skip navigation

PUBLICATIONS

Register for Latest Research

Stay Informed
Register with NCJRS to receive NCJRS's biweekly e-newsletter JUSTINFO and additional periodic emails from NCJRS and the NCJRS federal sponsors that highlight the latest research published or sponsored by the Office of Justice Programs.

NCJRS Abstract

The document referenced below is part of the NCJRS Virtual Library collection. To conduct further searches of the collection, visit the Virtual Library. See the Obtain Documents page for direction on how to access resources online, via mail, through interlibrary loans, or in a local library.

 

NCJ Number: 93210 Find in a Library
Title: Community Courts - Offering Alternative Dispute Resolution Within the Judicial System
Journal: Vermont Law Review  Volume:3  Dated:(1978)  Pages:1-69
Author(s): J C Cratsley
Date Published: 1978
Page Count: 69
Format: Article
Language: English
Country: United States of America
Annotation: This article clarifies what goals or values would be served by establishing alternative dispute resolution mechanisms (ADRM's) at the neighborhood level and then details how such a forum would work as part of the judicial branch of government.
Abstract: The five groups of alternative dispute resolution mechanisms reviewed are less formal adjudication (specialized courts, arbitration, and screening), fact-finding, diversion, mediation, and information and referral. The aforementioned mechanisms are alternatives to formal, adversarial court processing. The touted benefits of the ADRM's are the likelihood that ADRM's will reduce the burden on the courts, the possibility of reducing the need for costly attorneys, development of better truth-finding techniques, enhancement of community participation in local affairs, and a more efficient and effective resolution of citizen grievances. The discussion of these expected benefits argues that each of these goals is not only difficult to attain but is countered by serious considerations of opposing values. The outcome is a preference for ADRM's within the judicial framework, and the model for a community court is presented. The working model for operating a variety of ADRM's within the judicial framework has three basic components: selection and screening of disputants, free access to a fair trial, and discretionary dispositions emphasizing the alternatives. Free access, free choice, and individualized results are the hallmarks of the model. A concern with customer satisfaction along several dimensions, including responsiveness, simplicity, and durability of results, is the theoretical basis for success. A total of 150 footnotes are provided.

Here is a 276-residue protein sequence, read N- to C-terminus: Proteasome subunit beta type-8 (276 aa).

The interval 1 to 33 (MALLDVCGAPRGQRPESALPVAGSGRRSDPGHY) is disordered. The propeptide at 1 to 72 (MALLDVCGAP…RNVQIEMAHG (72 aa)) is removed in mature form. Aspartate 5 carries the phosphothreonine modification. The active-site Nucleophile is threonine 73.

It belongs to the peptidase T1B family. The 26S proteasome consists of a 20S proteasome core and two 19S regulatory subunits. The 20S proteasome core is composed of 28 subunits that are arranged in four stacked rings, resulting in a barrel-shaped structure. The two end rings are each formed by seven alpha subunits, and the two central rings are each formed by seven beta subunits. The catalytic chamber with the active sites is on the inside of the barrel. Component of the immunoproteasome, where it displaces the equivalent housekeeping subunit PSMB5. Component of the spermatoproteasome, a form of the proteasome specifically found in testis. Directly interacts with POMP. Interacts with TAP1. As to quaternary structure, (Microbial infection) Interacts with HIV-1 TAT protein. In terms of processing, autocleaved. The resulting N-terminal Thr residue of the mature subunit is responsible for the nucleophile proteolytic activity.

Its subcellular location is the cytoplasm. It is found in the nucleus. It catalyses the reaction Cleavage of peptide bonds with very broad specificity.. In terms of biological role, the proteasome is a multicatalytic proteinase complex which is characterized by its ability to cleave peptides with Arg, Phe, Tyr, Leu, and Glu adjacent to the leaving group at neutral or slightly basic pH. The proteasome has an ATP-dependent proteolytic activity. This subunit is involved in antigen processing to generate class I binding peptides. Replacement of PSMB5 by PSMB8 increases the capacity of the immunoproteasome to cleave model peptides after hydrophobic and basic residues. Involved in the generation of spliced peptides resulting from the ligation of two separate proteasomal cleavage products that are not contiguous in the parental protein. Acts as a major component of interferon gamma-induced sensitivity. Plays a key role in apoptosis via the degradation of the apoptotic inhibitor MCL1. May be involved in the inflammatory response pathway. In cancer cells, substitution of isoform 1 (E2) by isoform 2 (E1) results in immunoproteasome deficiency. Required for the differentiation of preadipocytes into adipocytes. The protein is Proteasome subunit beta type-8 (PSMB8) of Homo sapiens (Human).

Index Term(s): Alternative dispute settlement; Arbitration; Mediation; Neighborhood justice centers
To cite this abstract, use the following link:
http://www.ncjrs.gov/App/publications/abstract.aspx?ID=93210

*A link to the full-text document is provided whenever possible. For documents not available online, a link to the publisher's website is provided. Tell us how you use the NCJRS Library and Abstracts Database - send us your feedback.